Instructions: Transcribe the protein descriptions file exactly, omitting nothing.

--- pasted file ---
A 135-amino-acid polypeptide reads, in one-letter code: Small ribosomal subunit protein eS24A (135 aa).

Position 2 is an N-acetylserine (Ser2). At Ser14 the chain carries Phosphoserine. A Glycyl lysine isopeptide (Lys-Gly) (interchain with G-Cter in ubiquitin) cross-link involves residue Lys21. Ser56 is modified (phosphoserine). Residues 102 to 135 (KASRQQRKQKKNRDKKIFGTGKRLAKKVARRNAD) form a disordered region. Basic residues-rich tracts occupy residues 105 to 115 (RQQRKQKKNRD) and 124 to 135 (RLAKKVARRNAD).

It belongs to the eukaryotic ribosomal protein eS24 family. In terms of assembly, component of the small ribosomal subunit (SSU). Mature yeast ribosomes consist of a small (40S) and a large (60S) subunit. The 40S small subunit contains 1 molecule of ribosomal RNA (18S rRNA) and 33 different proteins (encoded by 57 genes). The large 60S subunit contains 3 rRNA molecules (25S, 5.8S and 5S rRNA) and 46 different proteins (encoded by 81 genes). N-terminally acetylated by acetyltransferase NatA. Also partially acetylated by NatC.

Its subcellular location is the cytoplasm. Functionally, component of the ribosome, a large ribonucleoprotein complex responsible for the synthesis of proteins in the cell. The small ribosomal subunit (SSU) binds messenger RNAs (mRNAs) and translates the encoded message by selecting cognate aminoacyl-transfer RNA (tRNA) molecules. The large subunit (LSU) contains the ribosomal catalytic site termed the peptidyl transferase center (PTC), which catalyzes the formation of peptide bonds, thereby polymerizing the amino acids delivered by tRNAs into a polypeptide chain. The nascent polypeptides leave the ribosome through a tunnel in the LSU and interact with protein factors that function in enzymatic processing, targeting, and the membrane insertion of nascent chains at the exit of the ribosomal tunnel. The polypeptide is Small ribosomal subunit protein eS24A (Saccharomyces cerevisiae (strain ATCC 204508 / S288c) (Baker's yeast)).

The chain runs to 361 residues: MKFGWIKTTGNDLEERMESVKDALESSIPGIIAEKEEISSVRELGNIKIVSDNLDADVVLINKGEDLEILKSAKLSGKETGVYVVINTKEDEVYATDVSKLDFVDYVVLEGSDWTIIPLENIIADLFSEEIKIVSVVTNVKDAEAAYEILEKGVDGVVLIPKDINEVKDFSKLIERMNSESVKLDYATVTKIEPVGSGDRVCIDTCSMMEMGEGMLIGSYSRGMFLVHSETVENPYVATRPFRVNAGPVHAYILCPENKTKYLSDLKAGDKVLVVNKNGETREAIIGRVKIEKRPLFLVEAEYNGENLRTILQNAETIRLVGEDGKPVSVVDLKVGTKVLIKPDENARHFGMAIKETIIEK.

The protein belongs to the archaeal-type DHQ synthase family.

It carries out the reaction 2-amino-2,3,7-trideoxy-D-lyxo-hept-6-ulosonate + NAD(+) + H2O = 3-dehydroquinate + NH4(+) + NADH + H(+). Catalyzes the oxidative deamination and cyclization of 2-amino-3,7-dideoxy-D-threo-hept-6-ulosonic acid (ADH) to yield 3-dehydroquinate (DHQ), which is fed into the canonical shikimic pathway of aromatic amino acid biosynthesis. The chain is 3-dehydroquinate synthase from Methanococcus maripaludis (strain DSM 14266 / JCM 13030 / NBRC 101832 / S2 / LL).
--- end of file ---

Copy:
A 135-amino-acid polypeptide reads, in one-letter code: Small ribosomal subunit protein eS24A (135 aa).

Position 2 is an N-acetylserine (Ser2). At Ser14 the chain carries Phosphoserine. A Glycyl lysine isopeptide (Lys-Gly) (interchain with G-Cter in ubiquitin) cross-link involves residue Lys21. Ser56 is modified (phosphoserine). Residues 102 to 135 (KASRQQRKQKKNRDKKIFGTGKRLAKKVARRNAD) form a disordered region. Basic residues-rich tracts occupy residues 105 to 115 (RQQRKQKKNRD) and 124 to 135 (RLAKKVARRNAD).

It belongs to the eukaryotic ribosomal protein eS24 family. In terms of assembly, component of the small ribosomal subunit (SSU). Mature yeast ribosomes consist of a small (40S) and a large (60S) subunit. The 40S small subunit contains 1 molecule of ribosomal RNA (18S rRNA) and 33 different proteins (encoded by 57 genes). The large 60S subunit contains 3 rRNA molecules (25S, 5.8S and 5S rRNA) and 46 different proteins (encoded by 81 genes). N-terminally acetylated by acetyltransferase NatA. Also partially acetylated by NatC.

Its subcellular location is the cytoplasm. Functionally, component of the ribosome, a large ribonucleoprotein complex responsible for the synthesis of proteins in the cell. The small ribosomal subunit (SSU) binds messenger RNAs (mRNAs) and translates the encoded message by selecting cognate aminoacyl-transfer RNA (tRNA) molecules. The large subunit (LSU) contains the ribosomal catalytic site termed the peptidyl transferase center (PTC), which catalyzes the formation of peptide bonds, thereby polymerizing the amino acids delivered by tRNAs into a polypeptide chain. The nascent polypeptides leave the ribosome through a tunnel in the LSU and interact with protein factors that function in enzymatic processing, targeting, and the membrane insertion of nascent chains at the exit of the ribosomal tunnel. The polypeptide is Small ribosomal subunit protein eS24A (Saccharomyces cerevisiae (strain ATCC 204508 / S288c) (Baker's yeast)).

The chain runs to 361 residues: MKFGWIKTTGNDLEERMESVKDALESSIPGIIAEKEEISSVRELGNIKIVSDNLDADVVLINKGEDLEILKSAKLSGKETGVYVVINTKEDEVYATDVSKLDFVDYVVLEGSDWTIIPLENIIADLFSEEIKIVSVVTNVKDAEAAYEILEKGVDGVVLIPKDINEVKDFSKLIERMNSESVKLDYATVTKIEPVGSGDRVCIDTCSMMEMGEGMLIGSYSRGMFLVHSETVENPYVATRPFRVNAGPVHAYILCPENKTKYLSDLKAGDKVLVVNKNGETREAIIGRVKIEKRPLFLVEAEYNGENLRTILQNAETIRLVGEDGKPVSVVDLKVGTKVLIKPDENARHFGMAIKETIIEK.

The protein belongs to the archaeal-type DHQ synthase family.

It carries out the reaction 2-amino-2,3,7-trideoxy-D-lyxo-hept-6-ulosonate + NAD(+) + H2O = 3-dehydroquinate + NH4(+) + NADH + H(+). Catalyzes the oxidative deamination and cyclization of 2-amino-3,7-dideoxy-D-threo-hept-6-ulosonic acid (ADH) to yield 3-dehydroquinate (DHQ), which is fed into the canonical shikimic pathway of aromatic amino acid biosynthesis. The chain is 3-dehydroquinate synthase from Methanococcus maripaludis (strain DSM 14266 / JCM 13030 / NBRC 101832 / S2 / LL).